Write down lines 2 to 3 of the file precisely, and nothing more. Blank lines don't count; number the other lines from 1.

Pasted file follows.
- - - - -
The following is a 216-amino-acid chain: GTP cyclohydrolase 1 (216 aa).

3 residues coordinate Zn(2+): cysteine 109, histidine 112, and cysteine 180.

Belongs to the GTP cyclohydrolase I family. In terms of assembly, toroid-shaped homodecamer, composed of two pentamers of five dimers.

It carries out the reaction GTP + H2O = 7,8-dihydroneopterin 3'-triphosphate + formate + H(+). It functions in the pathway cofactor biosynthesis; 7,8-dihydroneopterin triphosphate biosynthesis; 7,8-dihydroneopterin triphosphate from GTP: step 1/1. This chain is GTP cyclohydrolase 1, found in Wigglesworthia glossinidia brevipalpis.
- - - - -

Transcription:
3 residues coordinate Zn(2+): cysteine 109, histidine 112, and cysteine 180.

Belongs to the GTP cyclohydrolase I family. In terms of assembly, toroid-shaped homodecamer, composed of two pentamers of five dimers.